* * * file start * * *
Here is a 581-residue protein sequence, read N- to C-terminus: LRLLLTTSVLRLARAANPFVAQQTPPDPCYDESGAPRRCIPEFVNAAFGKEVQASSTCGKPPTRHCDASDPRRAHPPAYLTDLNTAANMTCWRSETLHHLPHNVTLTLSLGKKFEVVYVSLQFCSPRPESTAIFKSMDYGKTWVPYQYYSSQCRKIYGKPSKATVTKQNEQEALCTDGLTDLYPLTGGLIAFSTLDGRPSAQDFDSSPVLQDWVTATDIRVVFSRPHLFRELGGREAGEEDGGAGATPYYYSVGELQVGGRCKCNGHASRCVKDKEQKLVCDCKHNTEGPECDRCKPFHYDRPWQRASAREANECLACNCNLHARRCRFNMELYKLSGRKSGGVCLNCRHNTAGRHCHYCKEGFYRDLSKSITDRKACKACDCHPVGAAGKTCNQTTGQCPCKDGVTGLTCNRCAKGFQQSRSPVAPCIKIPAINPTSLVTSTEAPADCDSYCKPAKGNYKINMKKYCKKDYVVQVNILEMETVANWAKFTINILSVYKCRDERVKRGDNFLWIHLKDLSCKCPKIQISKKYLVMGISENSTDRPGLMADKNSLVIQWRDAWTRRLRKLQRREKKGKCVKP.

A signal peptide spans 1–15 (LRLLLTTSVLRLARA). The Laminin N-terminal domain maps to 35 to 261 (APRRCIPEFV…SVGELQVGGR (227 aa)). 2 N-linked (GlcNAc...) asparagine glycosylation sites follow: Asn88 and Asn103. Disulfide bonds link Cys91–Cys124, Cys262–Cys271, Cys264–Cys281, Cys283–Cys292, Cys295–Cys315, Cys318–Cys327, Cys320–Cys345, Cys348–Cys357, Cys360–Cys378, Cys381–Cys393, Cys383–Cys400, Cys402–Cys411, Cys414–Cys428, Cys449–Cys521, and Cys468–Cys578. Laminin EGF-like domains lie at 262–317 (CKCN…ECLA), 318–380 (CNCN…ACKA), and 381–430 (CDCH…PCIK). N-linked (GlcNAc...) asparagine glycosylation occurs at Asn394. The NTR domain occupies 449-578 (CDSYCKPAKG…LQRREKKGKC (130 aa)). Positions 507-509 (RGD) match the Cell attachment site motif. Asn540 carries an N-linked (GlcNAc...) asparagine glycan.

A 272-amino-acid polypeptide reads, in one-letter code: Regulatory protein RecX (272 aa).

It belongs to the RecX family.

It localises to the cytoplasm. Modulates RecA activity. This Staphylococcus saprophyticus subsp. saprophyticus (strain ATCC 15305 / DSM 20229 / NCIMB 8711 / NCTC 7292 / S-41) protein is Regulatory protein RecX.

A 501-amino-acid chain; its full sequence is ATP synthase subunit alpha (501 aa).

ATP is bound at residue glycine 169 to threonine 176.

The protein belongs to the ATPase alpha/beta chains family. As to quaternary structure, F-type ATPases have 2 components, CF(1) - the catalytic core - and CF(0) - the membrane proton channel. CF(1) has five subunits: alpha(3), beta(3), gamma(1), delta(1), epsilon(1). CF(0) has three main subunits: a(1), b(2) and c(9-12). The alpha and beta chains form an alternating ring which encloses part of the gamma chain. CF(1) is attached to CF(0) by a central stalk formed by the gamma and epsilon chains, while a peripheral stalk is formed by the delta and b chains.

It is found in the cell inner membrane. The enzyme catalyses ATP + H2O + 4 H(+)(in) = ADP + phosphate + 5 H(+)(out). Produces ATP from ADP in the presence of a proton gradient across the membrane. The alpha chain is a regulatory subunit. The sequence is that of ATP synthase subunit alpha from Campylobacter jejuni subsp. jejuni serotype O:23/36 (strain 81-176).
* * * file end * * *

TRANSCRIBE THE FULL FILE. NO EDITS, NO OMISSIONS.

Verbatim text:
Here is a 581-residue protein sequence, read N- to C-terminus: LRLLLTTSVLRLARAANPFVAQQTPPDPCYDESGAPRRCIPEFVNAAFGKEVQASSTCGKPPTRHCDASDPRRAHPPAYLTDLNTAANMTCWRSETLHHLPHNVTLTLSLGKKFEVVYVSLQFCSPRPESTAIFKSMDYGKTWVPYQYYSSQCRKIYGKPSKATVTKQNEQEALCTDGLTDLYPLTGGLIAFSTLDGRPSAQDFDSSPVLQDWVTATDIRVVFSRPHLFRELGGREAGEEDGGAGATPYYYSVGELQVGGRCKCNGHASRCVKDKEQKLVCDCKHNTEGPECDRCKPFHYDRPWQRASAREANECLACNCNLHARRCRFNMELYKLSGRKSGGVCLNCRHNTAGRHCHYCKEGFYRDLSKSITDRKACKACDCHPVGAAGKTCNQTTGQCPCKDGVTGLTCNRCAKGFQQSRSPVAPCIKIPAINPTSLVTSTEAPADCDSYCKPAKGNYKINMKKYCKKDYVVQVNILEMETVANWAKFTINILSVYKCRDERVKRGDNFLWIHLKDLSCKCPKIQISKKYLVMGISENSTDRPGLMADKNSLVIQWRDAWTRRLRKLQRREKKGKCVKP.

A signal peptide spans 1–15 (LRLLLTTSVLRLARA). The Laminin N-terminal domain maps to 35 to 261 (APRRCIPEFV…SVGELQVGGR (227 aa)). 2 N-linked (GlcNAc...) asparagine glycosylation sites follow: Asn88 and Asn103. Disulfide bonds link Cys91–Cys124, Cys262–Cys271, Cys264–Cys281, Cys283–Cys292, Cys295–Cys315, Cys318–Cys327, Cys320–Cys345, Cys348–Cys357, Cys360–Cys378, Cys381–Cys393, Cys383–Cys400, Cys402–Cys411, Cys414–Cys428, Cys449–Cys521, and Cys468–Cys578. Laminin EGF-like domains lie at 262–317 (CKCN…ECLA), 318–380 (CNCN…ACKA), and 381–430 (CDCH…PCIK). N-linked (GlcNAc...) asparagine glycosylation occurs at Asn394. The NTR domain occupies 449-578 (CDSYCKPAKG…LQRREKKGKC (130 aa)). Positions 507-509 (RGD) match the Cell attachment site motif. Asn540 carries an N-linked (GlcNAc...) asparagine glycan.

A 272-amino-acid polypeptide reads, in one-letter code: Regulatory protein RecX (272 aa).

It belongs to the RecX family.

It localises to the cytoplasm. Modulates RecA activity. This Staphylococcus saprophyticus subsp. saprophyticus (strain ATCC 15305 / DSM 20229 / NCIMB 8711 / NCTC 7292 / S-41) protein is Regulatory protein RecX.

A 501-amino-acid chain; its full sequence is ATP synthase subunit alpha (501 aa).

ATP is bound at residue glycine 169 to threonine 176.

The protein belongs to the ATPase alpha/beta chains family. As to quaternary structure, F-type ATPases have 2 components, CF(1) - the catalytic core - and CF(0) - the membrane proton channel. CF(1) has five subunits: alpha(3), beta(3), gamma(1), delta(1), epsilon(1). CF(0) has three main subunits: a(1), b(2) and c(9-12). The alpha and beta chains form an alternating ring which encloses part of the gamma chain. CF(1) is attached to CF(0) by a central stalk formed by the gamma and epsilon chains, while a peripheral stalk is formed by the delta and b chains.

It is found in the cell inner membrane. The enzyme catalyses ATP + H2O + 4 H(+)(in) = ADP + phosphate + 5 H(+)(out). Produces ATP from ADP in the presence of a proton gradient across the membrane. The alpha chain is a regulatory subunit. The sequence is that of ATP synthase subunit alpha from Campylobacter jejuni subsp. jejuni serotype O:23/36 (strain 81-176).